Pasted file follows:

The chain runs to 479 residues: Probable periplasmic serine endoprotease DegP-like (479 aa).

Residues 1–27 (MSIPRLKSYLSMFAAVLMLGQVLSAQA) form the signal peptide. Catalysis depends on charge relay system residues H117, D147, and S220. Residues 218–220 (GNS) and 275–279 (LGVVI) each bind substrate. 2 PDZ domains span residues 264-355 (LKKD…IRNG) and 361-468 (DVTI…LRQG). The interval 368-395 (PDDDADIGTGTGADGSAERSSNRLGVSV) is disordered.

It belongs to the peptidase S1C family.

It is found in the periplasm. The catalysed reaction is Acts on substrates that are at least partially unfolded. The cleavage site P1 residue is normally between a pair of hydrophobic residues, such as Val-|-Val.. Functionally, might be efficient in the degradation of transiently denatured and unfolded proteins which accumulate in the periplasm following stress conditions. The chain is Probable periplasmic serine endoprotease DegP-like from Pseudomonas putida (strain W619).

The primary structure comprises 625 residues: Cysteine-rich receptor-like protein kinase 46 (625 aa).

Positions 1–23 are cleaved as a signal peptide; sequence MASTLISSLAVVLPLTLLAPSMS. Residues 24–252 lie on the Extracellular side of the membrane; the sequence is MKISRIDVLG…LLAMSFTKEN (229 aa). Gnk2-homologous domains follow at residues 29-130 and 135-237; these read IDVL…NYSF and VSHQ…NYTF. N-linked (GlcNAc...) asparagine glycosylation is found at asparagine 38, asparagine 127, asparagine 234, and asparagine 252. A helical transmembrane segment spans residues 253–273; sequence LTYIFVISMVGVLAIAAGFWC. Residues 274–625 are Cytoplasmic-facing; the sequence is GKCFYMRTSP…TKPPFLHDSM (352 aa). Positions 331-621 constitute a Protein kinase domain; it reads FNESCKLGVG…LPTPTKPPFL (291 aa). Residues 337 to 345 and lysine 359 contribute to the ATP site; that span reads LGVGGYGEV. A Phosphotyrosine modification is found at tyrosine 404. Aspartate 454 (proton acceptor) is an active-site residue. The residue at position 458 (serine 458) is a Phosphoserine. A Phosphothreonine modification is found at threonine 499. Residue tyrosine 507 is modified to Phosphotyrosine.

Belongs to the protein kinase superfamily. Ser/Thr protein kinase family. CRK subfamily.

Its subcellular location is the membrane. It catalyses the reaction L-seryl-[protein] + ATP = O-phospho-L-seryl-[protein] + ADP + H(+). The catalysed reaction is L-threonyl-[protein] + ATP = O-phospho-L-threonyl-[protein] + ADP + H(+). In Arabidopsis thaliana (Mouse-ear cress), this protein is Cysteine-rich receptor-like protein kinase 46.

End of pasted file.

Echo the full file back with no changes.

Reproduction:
The chain runs to 479 residues: Probable periplasmic serine endoprotease DegP-like (479 aa).

Residues 1–27 (MSIPRLKSYLSMFAAVLMLGQVLSAQA) form the signal peptide. Catalysis depends on charge relay system residues H117, D147, and S220. Residues 218–220 (GNS) and 275–279 (LGVVI) each bind substrate. 2 PDZ domains span residues 264-355 (LKKD…IRNG) and 361-468 (DVTI…LRQG). The interval 368-395 (PDDDADIGTGTGADGSAERSSNRLGVSV) is disordered.

It belongs to the peptidase S1C family.

It is found in the periplasm. The catalysed reaction is Acts on substrates that are at least partially unfolded. The cleavage site P1 residue is normally between a pair of hydrophobic residues, such as Val-|-Val.. Functionally, might be efficient in the degradation of transiently denatured and unfolded proteins which accumulate in the periplasm following stress conditions. The chain is Probable periplasmic serine endoprotease DegP-like from Pseudomonas putida (strain W619).

The primary structure comprises 625 residues: Cysteine-rich receptor-like protein kinase 46 (625 aa).

Positions 1–23 are cleaved as a signal peptide; sequence MASTLISSLAVVLPLTLLAPSMS. Residues 24–252 lie on the Extracellular side of the membrane; the sequence is MKISRIDVLG…LLAMSFTKEN (229 aa). Gnk2-homologous domains follow at residues 29-130 and 135-237; these read IDVL…NYSF and VSHQ…NYTF. N-linked (GlcNAc...) asparagine glycosylation is found at asparagine 38, asparagine 127, asparagine 234, and asparagine 252. A helical transmembrane segment spans residues 253–273; sequence LTYIFVISMVGVLAIAAGFWC. Residues 274–625 are Cytoplasmic-facing; the sequence is GKCFYMRTSP…TKPPFLHDSM (352 aa). Positions 331-621 constitute a Protein kinase domain; it reads FNESCKLGVG…LPTPTKPPFL (291 aa). Residues 337 to 345 and lysine 359 contribute to the ATP site; that span reads LGVGGYGEV. A Phosphotyrosine modification is found at tyrosine 404. Aspartate 454 (proton acceptor) is an active-site residue. The residue at position 458 (serine 458) is a Phosphoserine. A Phosphothreonine modification is found at threonine 499. Residue tyrosine 507 is modified to Phosphotyrosine.

Belongs to the protein kinase superfamily. Ser/Thr protein kinase family. CRK subfamily.

Its subcellular location is the membrane. It catalyses the reaction L-seryl-[protein] + ATP = O-phospho-L-seryl-[protein] + ADP + H(+). The catalysed reaction is L-threonyl-[protein] + ATP = O-phospho-L-threonyl-[protein] + ADP + H(+). In Arabidopsis thaliana (Mouse-ear cress), this protein is Cysteine-rich receptor-like protein kinase 46.